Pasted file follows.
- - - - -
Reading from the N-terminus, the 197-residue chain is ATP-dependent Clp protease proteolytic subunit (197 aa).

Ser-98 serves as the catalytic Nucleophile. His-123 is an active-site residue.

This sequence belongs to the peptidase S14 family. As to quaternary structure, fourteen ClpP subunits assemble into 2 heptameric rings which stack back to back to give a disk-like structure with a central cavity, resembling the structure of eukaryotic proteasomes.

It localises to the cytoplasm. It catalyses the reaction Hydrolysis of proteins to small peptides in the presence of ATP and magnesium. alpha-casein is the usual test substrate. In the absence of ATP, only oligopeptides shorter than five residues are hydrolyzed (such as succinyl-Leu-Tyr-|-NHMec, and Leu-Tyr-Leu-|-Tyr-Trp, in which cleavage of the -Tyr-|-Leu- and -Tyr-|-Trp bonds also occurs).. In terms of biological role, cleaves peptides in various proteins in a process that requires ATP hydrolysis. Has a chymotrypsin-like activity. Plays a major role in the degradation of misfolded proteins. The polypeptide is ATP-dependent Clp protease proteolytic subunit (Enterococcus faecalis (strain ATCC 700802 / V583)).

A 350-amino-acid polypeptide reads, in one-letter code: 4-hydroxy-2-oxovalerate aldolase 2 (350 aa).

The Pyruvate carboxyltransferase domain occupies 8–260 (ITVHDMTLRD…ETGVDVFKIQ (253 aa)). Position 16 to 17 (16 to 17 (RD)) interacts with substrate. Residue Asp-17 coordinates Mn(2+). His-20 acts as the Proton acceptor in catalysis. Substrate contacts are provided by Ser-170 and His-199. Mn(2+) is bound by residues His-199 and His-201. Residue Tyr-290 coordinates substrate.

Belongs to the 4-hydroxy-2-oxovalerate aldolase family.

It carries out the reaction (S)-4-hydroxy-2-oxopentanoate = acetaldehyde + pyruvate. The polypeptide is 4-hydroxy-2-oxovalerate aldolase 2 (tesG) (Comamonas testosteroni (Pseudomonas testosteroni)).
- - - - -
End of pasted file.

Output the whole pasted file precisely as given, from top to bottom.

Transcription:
Reading from the N-terminus, the 197-residue chain is ATP-dependent Clp protease proteolytic subunit (197 aa).

Ser-98 serves as the catalytic Nucleophile. His-123 is an active-site residue.

This sequence belongs to the peptidase S14 family. As to quaternary structure, fourteen ClpP subunits assemble into 2 heptameric rings which stack back to back to give a disk-like structure with a central cavity, resembling the structure of eukaryotic proteasomes.

It localises to the cytoplasm. It catalyses the reaction Hydrolysis of proteins to small peptides in the presence of ATP and magnesium. alpha-casein is the usual test substrate. In the absence of ATP, only oligopeptides shorter than five residues are hydrolyzed (such as succinyl-Leu-Tyr-|-NHMec, and Leu-Tyr-Leu-|-Tyr-Trp, in which cleavage of the -Tyr-|-Leu- and -Tyr-|-Trp bonds also occurs).. In terms of biological role, cleaves peptides in various proteins in a process that requires ATP hydrolysis. Has a chymotrypsin-like activity. Plays a major role in the degradation of misfolded proteins. The polypeptide is ATP-dependent Clp protease proteolytic subunit (Enterococcus faecalis (strain ATCC 700802 / V583)).

A 350-amino-acid polypeptide reads, in one-letter code: 4-hydroxy-2-oxovalerate aldolase 2 (350 aa).

The Pyruvate carboxyltransferase domain occupies 8–260 (ITVHDMTLRD…ETGVDVFKIQ (253 aa)). Position 16 to 17 (16 to 17 (RD)) interacts with substrate. Residue Asp-17 coordinates Mn(2+). His-20 acts as the Proton acceptor in catalysis. Substrate contacts are provided by Ser-170 and His-199. Mn(2+) is bound by residues His-199 and His-201. Residue Tyr-290 coordinates substrate.

Belongs to the 4-hydroxy-2-oxovalerate aldolase family.

It carries out the reaction (S)-4-hydroxy-2-oxopentanoate = acetaldehyde + pyruvate. The polypeptide is 4-hydroxy-2-oxovalerate aldolase 2 (tesG) (Comamonas testosteroni (Pseudomonas testosteroni)).